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Accepted Domains on two different Exchange organizations

I'd like to get some feedback on my plan of action from some of the experts out there.

The Situation:  I've picked up a new client with 4 domains across 3 forests with two different Exchange 2003 organizations.  The environment is unhealthy.  There are replication issues and other various problems caused by a malware outbreak.  To resolve this and simplify the network configuration, I am creating an entirely new forest, domain, and Exchange 2010 organization.  The existing Exchange setup consists of 9 accepted domains between the two servers.  Each one has its own set of domains.

The Plan:  The client wants to retain all 9 of the mail domains and obviously wants no disruption in mail flow between the organizations.  I've already built out a new domain and setup the Exchange 2010 servers.  I have added all of the mail domains as accepted domains.  I have set them all as Internal Relays and have placed a temporary connector to forward to the appropriate smart hosts.  As I understand from my research, this should allow any unresolved mail on the new Exchange org to get relayed to the old Exchange 03 orgs.  Is this correct?

From a mail flow standpoint, all 3 of these Exchange organizations are currently internet facing.  I am switching them to a 3rd party spam filtering service for the new org.  I realize that manipulation of public DNS will ultimately determine where the mail is going. If I stand up the new organization to receive all mail first then relay out accordingly, how can I still continue to make Active Sync work on the legacy environment?  Due to the state of the network, it has been decided that users are going to be created on the new domain and then mailboxes will be imported via PST one at a time.  As far as Active Sync is concerned, if I left all 3 mail servers internet facing and had MX records point to the new server and then setup public records for mail, mail2, and mail3 I should then be able to point Active Sync devices to the appropriate host.  Is this correct?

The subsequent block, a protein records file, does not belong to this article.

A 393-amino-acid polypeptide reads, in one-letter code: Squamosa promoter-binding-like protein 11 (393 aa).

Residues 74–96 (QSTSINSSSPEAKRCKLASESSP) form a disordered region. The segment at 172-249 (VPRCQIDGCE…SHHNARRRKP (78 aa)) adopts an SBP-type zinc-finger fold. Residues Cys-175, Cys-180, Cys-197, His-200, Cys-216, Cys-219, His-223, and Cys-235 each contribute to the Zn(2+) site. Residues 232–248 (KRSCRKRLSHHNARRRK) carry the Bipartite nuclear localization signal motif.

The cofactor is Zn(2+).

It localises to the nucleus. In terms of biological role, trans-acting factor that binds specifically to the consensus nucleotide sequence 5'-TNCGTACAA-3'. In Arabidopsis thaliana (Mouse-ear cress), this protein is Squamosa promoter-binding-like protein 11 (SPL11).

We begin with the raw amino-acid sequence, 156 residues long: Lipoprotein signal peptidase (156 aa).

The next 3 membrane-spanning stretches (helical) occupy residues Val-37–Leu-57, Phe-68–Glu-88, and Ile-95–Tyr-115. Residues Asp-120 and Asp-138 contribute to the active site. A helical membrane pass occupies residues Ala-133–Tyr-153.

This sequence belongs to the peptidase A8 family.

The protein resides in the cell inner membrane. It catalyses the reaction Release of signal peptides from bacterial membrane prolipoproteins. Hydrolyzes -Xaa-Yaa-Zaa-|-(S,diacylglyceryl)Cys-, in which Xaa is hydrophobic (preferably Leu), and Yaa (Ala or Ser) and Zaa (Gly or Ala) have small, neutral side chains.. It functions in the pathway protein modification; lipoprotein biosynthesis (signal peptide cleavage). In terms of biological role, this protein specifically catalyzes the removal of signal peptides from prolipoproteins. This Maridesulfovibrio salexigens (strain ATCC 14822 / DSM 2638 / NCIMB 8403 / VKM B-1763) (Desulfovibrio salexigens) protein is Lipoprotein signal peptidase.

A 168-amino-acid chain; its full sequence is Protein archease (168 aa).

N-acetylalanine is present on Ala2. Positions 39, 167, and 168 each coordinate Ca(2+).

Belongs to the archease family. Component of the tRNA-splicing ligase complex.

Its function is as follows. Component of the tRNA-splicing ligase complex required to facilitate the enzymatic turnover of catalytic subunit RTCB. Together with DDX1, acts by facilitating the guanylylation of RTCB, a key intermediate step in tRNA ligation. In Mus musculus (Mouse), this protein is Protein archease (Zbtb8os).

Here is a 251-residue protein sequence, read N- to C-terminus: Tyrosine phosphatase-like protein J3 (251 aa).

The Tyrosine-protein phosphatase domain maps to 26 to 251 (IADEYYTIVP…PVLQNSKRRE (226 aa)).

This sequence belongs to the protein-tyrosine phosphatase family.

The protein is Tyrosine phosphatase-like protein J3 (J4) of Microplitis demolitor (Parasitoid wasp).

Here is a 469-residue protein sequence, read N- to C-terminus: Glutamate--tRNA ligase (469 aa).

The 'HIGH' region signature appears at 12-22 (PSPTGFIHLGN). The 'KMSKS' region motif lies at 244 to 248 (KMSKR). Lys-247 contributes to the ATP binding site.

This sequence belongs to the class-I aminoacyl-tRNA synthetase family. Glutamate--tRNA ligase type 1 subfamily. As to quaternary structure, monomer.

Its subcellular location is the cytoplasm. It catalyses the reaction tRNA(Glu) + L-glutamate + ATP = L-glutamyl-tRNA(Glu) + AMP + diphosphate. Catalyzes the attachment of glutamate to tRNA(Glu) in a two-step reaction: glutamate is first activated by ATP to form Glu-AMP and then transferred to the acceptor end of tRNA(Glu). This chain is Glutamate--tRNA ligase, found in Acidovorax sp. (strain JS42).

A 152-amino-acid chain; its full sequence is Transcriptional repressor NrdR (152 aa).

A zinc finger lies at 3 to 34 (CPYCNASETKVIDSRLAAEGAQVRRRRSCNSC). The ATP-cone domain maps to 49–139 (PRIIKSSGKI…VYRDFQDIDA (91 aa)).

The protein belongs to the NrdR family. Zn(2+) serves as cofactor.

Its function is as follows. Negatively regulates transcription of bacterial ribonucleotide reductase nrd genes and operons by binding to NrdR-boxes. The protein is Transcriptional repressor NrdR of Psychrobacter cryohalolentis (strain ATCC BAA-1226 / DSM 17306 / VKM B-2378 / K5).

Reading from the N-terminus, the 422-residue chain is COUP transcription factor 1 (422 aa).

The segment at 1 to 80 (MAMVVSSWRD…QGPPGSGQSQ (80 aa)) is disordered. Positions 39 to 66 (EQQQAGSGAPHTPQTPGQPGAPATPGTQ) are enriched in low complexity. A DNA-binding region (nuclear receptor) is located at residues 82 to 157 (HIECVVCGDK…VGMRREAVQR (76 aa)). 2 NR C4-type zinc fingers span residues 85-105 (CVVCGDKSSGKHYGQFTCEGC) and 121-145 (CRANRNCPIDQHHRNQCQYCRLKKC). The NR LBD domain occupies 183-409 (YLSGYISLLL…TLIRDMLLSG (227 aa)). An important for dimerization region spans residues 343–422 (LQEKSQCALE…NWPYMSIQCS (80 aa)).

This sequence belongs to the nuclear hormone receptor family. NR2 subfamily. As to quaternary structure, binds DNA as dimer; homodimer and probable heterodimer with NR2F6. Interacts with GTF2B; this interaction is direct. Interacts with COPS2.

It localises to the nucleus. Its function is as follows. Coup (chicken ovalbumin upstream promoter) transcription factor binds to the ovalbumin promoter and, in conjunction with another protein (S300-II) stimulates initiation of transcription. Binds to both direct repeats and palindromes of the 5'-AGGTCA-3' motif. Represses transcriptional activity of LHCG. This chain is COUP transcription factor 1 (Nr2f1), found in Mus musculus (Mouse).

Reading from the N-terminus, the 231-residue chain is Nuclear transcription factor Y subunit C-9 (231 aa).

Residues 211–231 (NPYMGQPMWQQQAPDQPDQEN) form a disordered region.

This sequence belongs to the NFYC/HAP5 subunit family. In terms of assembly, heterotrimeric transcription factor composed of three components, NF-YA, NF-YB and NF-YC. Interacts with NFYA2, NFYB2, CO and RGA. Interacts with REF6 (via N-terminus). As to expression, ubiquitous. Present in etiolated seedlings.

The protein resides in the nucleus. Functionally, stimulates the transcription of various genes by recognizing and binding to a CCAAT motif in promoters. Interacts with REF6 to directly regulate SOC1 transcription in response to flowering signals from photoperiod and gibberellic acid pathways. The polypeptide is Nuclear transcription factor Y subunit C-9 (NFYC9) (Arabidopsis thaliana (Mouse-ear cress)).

I apologize for being so long winded on this.  I would appreciate any feedback or suggestions anyone has.
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tasselhoff2000
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tasselhoff2000
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1 Solution
 
Simon Butler (Sembee)ConsultantCommented:
MX records have nothing to do with ActiveSync. Therefore if you don't touch the host name used by ActiveSync, it will continue to work.

For email flow, you are sharing the SMTP address space. See this article on Technet for the correct setup of this:
http://technet.microsoft.com/en-us/library/bb676395.aspx

Do recipient filtering on the third party spam service, it if cannot do recipient filter, get another service.

Simon.
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tasselhoff2000Author Commented:
Thank you for the response.  I know MX records have nothing to do with ActiveSync.  They would be updated to reflect the 3rd party spam service.  I was stating that I would set up 3 A records, one for each Exchange org, and direct ActiveSync on a per device basis.

As for the link, I read that prior and used it's information to configure my connectors to the other Exchange orgs.  

Why would the spam filter need recipient filtering?  I was under the impression that the filtering would be handled by configuring the accepted domains on the Exchange 2010 servers.  I basically understood it as EX10 passes the message to the mailbox database if the recipient exists.  If it doesn't, i then passes it through the respective send connector to the other exchange servers in the other domains and forests.  Am I incorrect?
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Simon Butler (Sembee)ConsultantCommented:
Recipient validation should be the first thing that an anti-spam filter does, simply because it will drop a huge amount of email. My clients drop anything from 40 to as high as 80% of all email that attempts to deliver to their severs simply on recipient validation. That is a huge amount of traffic that doesn't have to be processed.

In this scenario it becomes more important because you are dependant on the first sever not recognising the user and passing it on to the second server. That will mean your servers could be processing an awful lot of junk that you simply do not want. If the recipient validation has already taken place, then all that is being passed is valid email and not causing any kind of loops.

You cannot use recipient validation on Exchange because that will stop email for the second location from being delivered.

Simon.
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tasselhoff2000Author Commented:
Thanks for the clarification.  Does everything else sound sufficient to handle this migration?
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Simon Butler (Sembee)ConsultantCommented:
Everything else seems fine. This kind of migration is never neat and tidy.

Simon.
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tasselhoff2000Author Commented:
You are correct about that.  Thanks again for the feedback and I'll mark as solution.
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